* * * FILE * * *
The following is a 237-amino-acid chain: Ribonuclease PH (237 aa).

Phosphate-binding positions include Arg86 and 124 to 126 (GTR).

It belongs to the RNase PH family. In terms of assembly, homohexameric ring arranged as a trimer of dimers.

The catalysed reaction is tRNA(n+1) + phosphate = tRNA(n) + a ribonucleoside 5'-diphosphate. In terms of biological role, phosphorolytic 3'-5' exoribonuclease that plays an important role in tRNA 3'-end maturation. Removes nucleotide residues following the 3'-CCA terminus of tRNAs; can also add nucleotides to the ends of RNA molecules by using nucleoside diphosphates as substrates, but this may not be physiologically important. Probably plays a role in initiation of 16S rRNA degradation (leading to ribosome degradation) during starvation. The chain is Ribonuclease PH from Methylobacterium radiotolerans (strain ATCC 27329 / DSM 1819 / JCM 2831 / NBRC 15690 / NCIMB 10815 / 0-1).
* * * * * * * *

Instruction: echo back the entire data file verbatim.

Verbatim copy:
The following is a 237-amino-acid chain: Ribonuclease PH (237 aa).

Phosphate-binding positions include Arg86 and 124 to 126 (GTR).

It belongs to the RNase PH family. In terms of assembly, homohexameric ring arranged as a trimer of dimers.

The catalysed reaction is tRNA(n+1) + phosphate = tRNA(n) + a ribonucleoside 5'-diphosphate. In terms of biological role, phosphorolytic 3'-5' exoribonuclease that plays an important role in tRNA 3'-end maturation. Removes nucleotide residues following the 3'-CCA terminus of tRNAs; can also add nucleotides to the ends of RNA molecules by using nucleoside diphosphates as substrates, but this may not be physiologically important. Probably plays a role in initiation of 16S rRNA degradation (leading to ribosome degradation) during starvation. The chain is Ribonuclease PH from Methylobacterium radiotolerans (strain ATCC 27329 / DSM 1819 / JCM 2831 / NBRC 15690 / NCIMB 10815 / 0-1).